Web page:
Many elective teachers understand the importance to make students aware of their important classes. As a high school business teacher, I completely understand this. This year, I worked on a promo video that I thought would do a great job getting our Career Internship class noticed. I was feeling good about my creation. Then I showed it to the current Career Internship Class.
“It seems scripted” “The music is too loud” “It sounds like it is not authentic”
That one, two, three punch hurt me. I quickly changed subjects and was fighting the anger in my voice. I made it through the Google Meet class without showing my anger and I dismissed everyone. The silence was deafening once the class logged off. I was mad. I took the criticism personally. I was fuming.
This was my last class of the day and I headed home shortly after. Usually, my car ride home consists of me playing my Pandora music and enjoying my peaceful thoughts after a long day working with students in class and online. Not today. I centered myself as I drove. I thought about why I was getting upset. I thought about the things the students were telling me. I thought about my reaction. Upon arriving home, I was on a mission to learn more about how I could improve this video. I knew I needed to speak with the class to learn more about their ideas to make the video better. Before I did that, I needed to explain and apologize for my reaction on the Google Meet.
I sent the class an email apologizing for my reaction. Then I asked for help with the video.
The next day, I spoke to the class about the criticism. I was open and honest. I let them know that I was hearing the harsh criticism and taking it personally. A student let me know he could have said his critique in a kinder fashion. I explained to him that the rawness and honesty of his thoughts were really helpful for me. We had a discussion about responding versus reacting. I then asked the class if they would be willing to help me re-do the video.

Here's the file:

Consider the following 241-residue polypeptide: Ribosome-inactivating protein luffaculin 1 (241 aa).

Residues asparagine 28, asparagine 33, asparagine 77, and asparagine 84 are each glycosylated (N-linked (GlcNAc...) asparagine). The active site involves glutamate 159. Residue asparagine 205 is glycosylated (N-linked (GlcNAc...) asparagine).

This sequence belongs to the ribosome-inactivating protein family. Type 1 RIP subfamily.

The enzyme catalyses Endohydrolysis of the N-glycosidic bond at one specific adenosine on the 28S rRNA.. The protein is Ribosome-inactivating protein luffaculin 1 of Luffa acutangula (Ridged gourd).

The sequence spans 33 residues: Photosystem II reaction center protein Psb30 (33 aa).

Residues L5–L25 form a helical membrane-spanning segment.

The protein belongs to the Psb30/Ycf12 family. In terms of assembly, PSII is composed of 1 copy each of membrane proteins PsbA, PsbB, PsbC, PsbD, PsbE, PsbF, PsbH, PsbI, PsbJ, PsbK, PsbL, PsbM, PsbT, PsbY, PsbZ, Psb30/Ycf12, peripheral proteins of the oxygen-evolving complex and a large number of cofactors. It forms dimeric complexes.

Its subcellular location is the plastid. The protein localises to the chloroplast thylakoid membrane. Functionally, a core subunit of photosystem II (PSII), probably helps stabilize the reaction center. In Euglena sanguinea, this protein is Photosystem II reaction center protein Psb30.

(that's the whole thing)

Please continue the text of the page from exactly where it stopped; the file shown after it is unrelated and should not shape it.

We all had a deep conversation about what to do to make the video better.
By the end of the period, we had a plan to all work together. We made a panel like discussion video where the students were the center of the conversation speaking about the class. It was authentic. The students and I worked together to make a great video that will really connect with students who might be interested in the class.
The best thing came from the reworking process. It was a lesson within a lesson with the students. It is a Career Internship class and we all had the opportunity to discuss how it can be very difficult to work on teams. How if we don’t agree or take criticism the wrong way, it can deteriorate the team quickly. The experience of my failure with the class provided a lesson that was far better than a traditional memorize and regurgitate lesson. As educators, in times that are uncomfortable, we have to work out things. We have to be comfortable in uncomfortable situations. This experience with your students can make lasting lifelong lessons.
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